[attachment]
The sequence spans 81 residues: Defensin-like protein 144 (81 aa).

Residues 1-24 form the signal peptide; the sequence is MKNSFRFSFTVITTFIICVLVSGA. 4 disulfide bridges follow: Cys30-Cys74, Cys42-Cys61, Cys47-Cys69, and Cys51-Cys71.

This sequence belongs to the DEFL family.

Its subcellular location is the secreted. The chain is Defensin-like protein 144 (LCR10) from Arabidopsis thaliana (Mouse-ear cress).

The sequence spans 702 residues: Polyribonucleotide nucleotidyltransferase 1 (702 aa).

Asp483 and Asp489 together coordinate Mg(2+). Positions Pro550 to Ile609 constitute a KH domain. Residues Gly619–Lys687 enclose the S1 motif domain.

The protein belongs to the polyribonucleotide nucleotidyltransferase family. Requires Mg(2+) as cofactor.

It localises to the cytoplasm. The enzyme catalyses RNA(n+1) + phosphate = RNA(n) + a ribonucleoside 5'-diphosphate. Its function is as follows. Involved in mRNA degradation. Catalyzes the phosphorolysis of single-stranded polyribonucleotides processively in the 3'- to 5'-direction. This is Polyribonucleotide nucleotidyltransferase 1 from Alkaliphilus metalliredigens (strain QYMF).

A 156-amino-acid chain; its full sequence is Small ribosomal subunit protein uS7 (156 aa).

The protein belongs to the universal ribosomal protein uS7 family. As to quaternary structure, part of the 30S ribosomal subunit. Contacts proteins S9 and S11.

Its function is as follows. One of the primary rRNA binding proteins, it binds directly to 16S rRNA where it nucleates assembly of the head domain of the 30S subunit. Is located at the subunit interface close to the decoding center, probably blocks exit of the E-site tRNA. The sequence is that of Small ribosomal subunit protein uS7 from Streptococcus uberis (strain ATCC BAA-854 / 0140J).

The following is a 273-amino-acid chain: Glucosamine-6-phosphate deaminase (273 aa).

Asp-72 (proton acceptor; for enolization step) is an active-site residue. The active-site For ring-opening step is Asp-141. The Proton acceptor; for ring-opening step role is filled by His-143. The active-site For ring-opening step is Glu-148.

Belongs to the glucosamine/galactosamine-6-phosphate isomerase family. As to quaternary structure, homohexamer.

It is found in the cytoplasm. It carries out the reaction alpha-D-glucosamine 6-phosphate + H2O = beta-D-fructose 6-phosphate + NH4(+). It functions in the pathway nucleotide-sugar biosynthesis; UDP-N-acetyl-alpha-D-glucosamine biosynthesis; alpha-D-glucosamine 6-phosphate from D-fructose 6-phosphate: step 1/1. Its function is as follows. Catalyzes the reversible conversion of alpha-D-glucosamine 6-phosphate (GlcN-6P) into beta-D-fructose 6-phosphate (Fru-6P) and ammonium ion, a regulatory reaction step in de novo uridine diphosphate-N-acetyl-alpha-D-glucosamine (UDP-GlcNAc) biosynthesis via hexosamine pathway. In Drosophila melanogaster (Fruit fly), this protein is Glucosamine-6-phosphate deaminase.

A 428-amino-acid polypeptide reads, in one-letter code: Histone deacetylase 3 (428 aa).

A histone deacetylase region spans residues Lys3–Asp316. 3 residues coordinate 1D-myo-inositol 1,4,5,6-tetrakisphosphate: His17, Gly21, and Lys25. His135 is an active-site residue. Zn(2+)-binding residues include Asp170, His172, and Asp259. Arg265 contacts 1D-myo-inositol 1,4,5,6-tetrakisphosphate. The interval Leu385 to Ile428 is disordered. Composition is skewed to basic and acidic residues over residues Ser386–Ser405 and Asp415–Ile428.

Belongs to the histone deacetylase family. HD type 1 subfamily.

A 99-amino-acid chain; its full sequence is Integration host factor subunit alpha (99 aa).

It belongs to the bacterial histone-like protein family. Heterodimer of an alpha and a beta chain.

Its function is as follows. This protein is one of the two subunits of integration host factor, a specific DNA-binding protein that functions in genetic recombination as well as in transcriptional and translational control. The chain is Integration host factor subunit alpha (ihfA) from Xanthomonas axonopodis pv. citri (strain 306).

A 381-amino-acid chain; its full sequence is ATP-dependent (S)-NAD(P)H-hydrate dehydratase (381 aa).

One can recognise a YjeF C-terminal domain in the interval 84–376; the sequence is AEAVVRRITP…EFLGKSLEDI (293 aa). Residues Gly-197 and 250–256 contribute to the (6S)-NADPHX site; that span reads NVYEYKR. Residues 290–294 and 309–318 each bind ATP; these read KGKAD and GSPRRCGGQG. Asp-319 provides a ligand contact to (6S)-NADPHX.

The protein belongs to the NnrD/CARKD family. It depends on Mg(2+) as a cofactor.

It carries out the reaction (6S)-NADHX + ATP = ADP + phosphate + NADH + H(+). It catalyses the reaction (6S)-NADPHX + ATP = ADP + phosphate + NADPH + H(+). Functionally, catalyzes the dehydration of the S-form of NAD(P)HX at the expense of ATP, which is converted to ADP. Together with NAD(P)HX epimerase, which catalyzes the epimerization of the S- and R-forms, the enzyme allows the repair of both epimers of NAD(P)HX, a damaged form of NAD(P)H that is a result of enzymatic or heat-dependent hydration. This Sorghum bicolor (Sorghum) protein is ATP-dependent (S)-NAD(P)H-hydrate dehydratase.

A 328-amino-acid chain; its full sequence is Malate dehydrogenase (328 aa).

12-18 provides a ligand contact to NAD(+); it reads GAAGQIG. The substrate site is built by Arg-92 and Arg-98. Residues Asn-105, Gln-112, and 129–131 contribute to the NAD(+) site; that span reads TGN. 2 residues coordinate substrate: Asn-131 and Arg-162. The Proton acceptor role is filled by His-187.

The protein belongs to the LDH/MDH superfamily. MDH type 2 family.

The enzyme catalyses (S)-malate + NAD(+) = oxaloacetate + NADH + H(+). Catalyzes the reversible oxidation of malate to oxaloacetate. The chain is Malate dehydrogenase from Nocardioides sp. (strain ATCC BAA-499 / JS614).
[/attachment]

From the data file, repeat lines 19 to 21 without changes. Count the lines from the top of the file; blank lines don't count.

A 99-amino-acid chain; its full sequence is Integration host factor subunit alpha (99 aa).

It belongs to the bacterial histone-like protein family. Heterodimer of an alpha and a beta chain.

Its function is as follows. This protein is one of the two subunits of integration host factor, a specific DNA-binding protein that functions in genetic recombination as well as in transcriptional and translational control. The chain is Integration host factor subunit alpha (ihfA) from Xanthomonas axonopodis pv. citri (strain 306).